By Jung Sung-ki
The sinking of the naval ship Cheonan last month has placed a renewed spotlight on North Korea's submarine capability, though whether or not the North was linked to the incident has yet to be confirmed.
If North Korea's involvement turns out to be true, the communist state is expected to conduct underwater operations against South Korea more frequently in the future as an effective way of provocation, according to military officials and experts.
``The ROK Navy is definitely dominant now over its North Korean counterpart in terms of surface warships and their radar systems but not sure about underwater competition,'' Park Chang-kwon, a senior researcher at the Korea Institute for Defense Analyses (KIDA), said in a phone interview with The Korea Times. ``That's because there is an inherent restriction on detecting targets underwater.''
High waves and strong currents in the eastern and western waters of the Korean Peninsula, in particular, hamper sonar detection of enemy targets under the water, Park said, raising the need to deploy more advanced underwater detection and coastal surveillance systems.
``North Korean submarines have posed and will pose a grave threat to the security of South Korea both in the peacetime and wartime,'' the researcher said. ``As it has done in the past, the North is expected to continue to use the western waters as a major flashpoint for conflicts with the South."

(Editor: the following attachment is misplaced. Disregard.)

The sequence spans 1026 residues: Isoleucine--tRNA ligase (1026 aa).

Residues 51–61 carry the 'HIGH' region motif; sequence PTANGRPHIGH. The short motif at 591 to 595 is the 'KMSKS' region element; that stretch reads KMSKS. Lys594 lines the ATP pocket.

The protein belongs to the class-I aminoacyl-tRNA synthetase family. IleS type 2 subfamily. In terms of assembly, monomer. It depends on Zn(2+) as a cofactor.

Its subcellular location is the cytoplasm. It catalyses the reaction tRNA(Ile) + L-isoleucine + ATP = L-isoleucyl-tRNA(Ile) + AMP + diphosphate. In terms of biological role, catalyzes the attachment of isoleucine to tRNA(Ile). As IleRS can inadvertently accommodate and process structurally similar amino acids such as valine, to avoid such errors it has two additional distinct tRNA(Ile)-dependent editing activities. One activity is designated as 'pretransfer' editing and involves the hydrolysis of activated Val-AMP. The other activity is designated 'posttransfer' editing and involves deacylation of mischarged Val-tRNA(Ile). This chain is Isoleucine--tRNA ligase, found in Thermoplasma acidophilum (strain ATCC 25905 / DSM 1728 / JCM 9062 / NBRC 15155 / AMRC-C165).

The North Korean Navy consists of two fleet headquarters in the East and West Sea, 13 squadrons, and two maritime sniper brigades under the Naval Command.
The North's Navy is believed to operate about 650 vessels, including 70 submarines -- 1,800-ton Romeo-class, 370-ton Sang-O (Shark)-class, 90-ton Yugo-class and midget submarines with a weight of five to 10 tons -- which are capable of placing mines and attacking South Korean vessels.
About 60 percent of the vessels are deployed in forward naval bases.
Who's to Blame?
The Romeo class consists of Soviet diesel-electric submarines built in the 1950s.
The North's Navy is believed to operate Romeo-class submarines that are both locally assembled with Chinese parts and directly imported from China.
The 76-meter-long sub can sail at 15.2 knots surfaced and 13 knots submerged. It can carry 21 anti-ship/anti-submarine torpedoes or 28 mines.
Defense Minister Kim Tae-young said earlier that he didn't believe the Romeo-class sub was the culprit of the March 26 ship sinking, citing the ship's slow speed and the shallow water in the West Sea.
Most experts have suspected that Sang-O class subs could be blamed for the incident that has left 38 South Korean crewmen dead and eight others missing.
The 34-meter long, 3.8-meter wide Sang-O class is equipped with four Russian 53-65KE (533mm) torpedoes and is also capable of mine-laying. The sub with a crew capacity of five to 10 is known to be mainly used by special forces in infiltrating areas or laying mines.
It is believed to be capable of conducting underwater operations for up to 20 days without refueling. The sub has a speed of 8.8 knots. North Korea's Navy is believed to have built 17 to 22 Sang-O class submarines in the 1990s.